To the best of my knowledge, there are no documented cases of poodles dying from separation anxiety.
Does Separation Anxiety in Poodles Go Away on Its Own?
The answer to this question depends on the poodle.
- Some dogs will have separation anxiety until they die. It’s not something that can be “cured,” it’s just part of their personality.
- Some dogs will outgrow it. They may grow up, or they may develop other fears and anxieties in life that distract from their original separation anxiety.
- In the majority of the cases, separation anxiety in poodles can be cured with desensitization training along with other practices such as aromatherapy or using CBD-infused products.
How Long Can You Leave a Poodle With Separation Anxiety
The answer to this question is that it depends on your specific dog. Some dogs can be left for a few hours, some for a few days, and others not even for a few minutes.
It’s important to realize that the time it takes to get over separation anxiety depends on the severity of their symptoms and how long they’ve had them.
If you have an anxious pup who has never been left alone before then you should not leave them alone for longer than one who has already gained confidence in being alone through gradual desensitization exercises.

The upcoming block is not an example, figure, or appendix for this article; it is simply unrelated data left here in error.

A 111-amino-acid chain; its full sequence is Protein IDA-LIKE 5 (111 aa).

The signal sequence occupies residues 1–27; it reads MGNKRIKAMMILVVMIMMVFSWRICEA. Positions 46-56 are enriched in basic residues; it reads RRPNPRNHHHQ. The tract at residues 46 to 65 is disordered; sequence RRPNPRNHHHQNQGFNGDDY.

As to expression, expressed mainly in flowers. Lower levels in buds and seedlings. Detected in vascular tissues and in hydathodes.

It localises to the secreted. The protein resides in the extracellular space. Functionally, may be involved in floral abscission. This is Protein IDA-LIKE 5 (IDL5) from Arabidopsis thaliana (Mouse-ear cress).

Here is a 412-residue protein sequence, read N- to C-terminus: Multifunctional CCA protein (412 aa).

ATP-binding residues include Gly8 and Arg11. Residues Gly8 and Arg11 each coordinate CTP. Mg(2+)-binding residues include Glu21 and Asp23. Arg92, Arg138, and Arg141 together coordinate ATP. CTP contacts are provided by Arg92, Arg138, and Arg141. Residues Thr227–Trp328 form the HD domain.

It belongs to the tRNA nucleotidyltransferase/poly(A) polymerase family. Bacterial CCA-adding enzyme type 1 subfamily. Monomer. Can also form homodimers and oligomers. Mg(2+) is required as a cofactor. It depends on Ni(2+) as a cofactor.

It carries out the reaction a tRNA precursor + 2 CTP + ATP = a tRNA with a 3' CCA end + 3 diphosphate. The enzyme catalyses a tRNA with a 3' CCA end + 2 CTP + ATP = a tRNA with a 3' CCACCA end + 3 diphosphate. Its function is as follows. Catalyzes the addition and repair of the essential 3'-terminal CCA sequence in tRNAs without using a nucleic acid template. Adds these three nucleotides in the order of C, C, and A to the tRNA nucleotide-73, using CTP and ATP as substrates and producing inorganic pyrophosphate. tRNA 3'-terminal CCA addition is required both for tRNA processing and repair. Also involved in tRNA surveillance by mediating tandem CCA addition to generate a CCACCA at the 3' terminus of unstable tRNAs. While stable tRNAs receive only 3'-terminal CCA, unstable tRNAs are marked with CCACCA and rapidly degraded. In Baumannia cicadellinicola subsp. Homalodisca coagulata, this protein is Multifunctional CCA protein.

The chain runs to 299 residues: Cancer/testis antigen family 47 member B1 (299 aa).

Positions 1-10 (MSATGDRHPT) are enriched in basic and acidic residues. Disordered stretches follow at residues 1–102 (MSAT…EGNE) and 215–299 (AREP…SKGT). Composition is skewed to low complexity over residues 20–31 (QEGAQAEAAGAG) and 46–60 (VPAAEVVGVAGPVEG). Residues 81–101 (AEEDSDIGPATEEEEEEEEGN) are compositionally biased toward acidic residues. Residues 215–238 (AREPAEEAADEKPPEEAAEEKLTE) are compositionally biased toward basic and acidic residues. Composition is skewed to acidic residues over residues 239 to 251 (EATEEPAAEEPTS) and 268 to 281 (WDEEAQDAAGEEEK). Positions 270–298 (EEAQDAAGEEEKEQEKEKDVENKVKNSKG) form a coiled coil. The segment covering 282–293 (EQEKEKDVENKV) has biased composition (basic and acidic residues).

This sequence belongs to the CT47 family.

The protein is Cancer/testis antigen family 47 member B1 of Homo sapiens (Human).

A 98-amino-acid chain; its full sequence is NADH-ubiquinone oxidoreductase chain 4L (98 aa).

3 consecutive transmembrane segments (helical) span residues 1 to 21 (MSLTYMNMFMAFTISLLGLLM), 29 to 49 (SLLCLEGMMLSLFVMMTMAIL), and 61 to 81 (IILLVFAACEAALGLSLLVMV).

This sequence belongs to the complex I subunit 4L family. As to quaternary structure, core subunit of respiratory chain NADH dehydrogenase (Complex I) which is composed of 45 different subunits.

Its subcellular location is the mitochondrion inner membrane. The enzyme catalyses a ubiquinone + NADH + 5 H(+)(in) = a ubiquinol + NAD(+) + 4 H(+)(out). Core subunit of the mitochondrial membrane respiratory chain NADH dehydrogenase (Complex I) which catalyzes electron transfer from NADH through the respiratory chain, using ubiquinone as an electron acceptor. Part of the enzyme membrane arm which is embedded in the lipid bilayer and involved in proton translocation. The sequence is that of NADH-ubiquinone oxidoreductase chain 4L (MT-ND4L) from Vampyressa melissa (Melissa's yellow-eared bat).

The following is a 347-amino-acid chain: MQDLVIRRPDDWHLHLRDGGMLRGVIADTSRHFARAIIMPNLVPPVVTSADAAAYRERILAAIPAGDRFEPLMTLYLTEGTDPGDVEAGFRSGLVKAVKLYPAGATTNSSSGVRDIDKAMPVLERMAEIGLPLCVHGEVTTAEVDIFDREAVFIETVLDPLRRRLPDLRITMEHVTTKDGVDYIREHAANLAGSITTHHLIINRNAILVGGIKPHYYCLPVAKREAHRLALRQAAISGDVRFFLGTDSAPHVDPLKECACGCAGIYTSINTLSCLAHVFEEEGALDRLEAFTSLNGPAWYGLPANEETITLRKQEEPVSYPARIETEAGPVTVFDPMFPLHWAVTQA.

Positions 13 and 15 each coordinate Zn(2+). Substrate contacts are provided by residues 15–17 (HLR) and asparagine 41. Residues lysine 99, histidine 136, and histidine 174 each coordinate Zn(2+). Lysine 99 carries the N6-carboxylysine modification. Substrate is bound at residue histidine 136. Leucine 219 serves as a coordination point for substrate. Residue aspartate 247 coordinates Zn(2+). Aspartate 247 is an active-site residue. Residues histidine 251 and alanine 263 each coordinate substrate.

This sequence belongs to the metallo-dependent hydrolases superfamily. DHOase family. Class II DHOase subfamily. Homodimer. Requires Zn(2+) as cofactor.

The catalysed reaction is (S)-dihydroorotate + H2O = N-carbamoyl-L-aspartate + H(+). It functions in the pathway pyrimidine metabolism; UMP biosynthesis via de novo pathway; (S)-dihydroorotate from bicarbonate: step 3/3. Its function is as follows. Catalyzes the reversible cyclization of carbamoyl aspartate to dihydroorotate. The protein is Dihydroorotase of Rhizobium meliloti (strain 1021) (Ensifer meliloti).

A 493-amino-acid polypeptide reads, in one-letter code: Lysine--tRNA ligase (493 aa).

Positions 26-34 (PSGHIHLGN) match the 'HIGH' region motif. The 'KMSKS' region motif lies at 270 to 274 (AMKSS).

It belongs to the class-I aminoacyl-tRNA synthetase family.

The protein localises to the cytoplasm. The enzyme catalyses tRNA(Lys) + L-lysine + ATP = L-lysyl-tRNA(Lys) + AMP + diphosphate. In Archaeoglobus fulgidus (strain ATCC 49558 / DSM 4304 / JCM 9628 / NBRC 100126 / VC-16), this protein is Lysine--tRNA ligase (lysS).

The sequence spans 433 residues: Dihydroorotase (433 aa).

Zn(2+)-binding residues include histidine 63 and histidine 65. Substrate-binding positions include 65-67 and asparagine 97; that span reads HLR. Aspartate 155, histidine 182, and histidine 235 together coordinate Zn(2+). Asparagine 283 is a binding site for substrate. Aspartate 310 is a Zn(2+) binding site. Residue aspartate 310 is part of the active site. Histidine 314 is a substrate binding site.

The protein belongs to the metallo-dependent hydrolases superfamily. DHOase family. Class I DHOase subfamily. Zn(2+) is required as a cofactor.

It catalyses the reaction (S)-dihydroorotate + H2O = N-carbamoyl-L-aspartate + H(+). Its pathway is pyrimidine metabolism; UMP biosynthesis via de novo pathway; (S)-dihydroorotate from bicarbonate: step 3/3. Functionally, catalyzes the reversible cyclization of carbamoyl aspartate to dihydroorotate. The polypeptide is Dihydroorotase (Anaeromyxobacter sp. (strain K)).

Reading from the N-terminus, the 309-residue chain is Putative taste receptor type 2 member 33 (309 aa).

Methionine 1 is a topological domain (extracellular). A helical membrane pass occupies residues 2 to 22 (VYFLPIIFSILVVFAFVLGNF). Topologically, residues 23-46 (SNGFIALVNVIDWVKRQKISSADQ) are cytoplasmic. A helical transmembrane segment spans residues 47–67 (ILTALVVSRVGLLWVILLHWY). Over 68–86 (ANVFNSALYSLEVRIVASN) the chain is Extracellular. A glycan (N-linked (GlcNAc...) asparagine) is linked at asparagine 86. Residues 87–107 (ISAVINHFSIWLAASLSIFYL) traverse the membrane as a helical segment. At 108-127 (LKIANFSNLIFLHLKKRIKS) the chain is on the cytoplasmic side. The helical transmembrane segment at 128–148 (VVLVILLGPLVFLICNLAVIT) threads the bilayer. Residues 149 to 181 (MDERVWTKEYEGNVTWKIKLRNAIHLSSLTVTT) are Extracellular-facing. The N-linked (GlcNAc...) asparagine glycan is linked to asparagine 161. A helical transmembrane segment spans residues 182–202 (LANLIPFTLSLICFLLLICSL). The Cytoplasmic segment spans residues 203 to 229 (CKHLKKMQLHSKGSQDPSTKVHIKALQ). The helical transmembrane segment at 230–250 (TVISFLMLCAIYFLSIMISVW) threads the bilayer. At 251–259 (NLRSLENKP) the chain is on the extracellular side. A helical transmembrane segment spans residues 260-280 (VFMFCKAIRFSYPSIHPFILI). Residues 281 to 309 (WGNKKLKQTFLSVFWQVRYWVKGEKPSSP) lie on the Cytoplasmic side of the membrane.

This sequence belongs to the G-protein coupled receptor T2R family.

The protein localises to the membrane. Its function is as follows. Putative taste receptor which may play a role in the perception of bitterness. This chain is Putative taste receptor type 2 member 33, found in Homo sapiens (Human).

Separation anxiety in poodles is a serious affliction and, if left untreated, can lead to more significant issues down the road.
However, it is by no means an insurmountable problem, and there are steps you can take right now to ensure that your poodle has a positive experience whenever you are out of sight.
The information provided in this article should help you and your poodle overcome any initial issues, with further steps also provided in this article.
Understanding how a poodle deals with anxiety will help you find ways to manage the triggers and work towards eliminating them. But remember that all poodles have their own personality and traits, so what works for one poodle might not work for another.
With patience and good planning, separation anxiety in poodles can be managed or even eliminated completely.
References And Resources For Further Reading
Sargisson, R. (2014, October 30). Canine separation anxiety: Strategies for treatment and management: VMRR.
A. (n.d.). Separation Anxiety.
Ogata, N. (2016, February 13). Separation anxiety in dogs: What progress has been made in our understanding of the most common behavioral problems in dogs?
McCrave, E. (2015, January 20). Diagnostic Criteria for Separation Anxiety in the Dog.
Tiira, K., Sulkama, S., & Lohi, H. (2016, December 12). Prevalence, comorbidity, and behavioral variation in canine anxiety.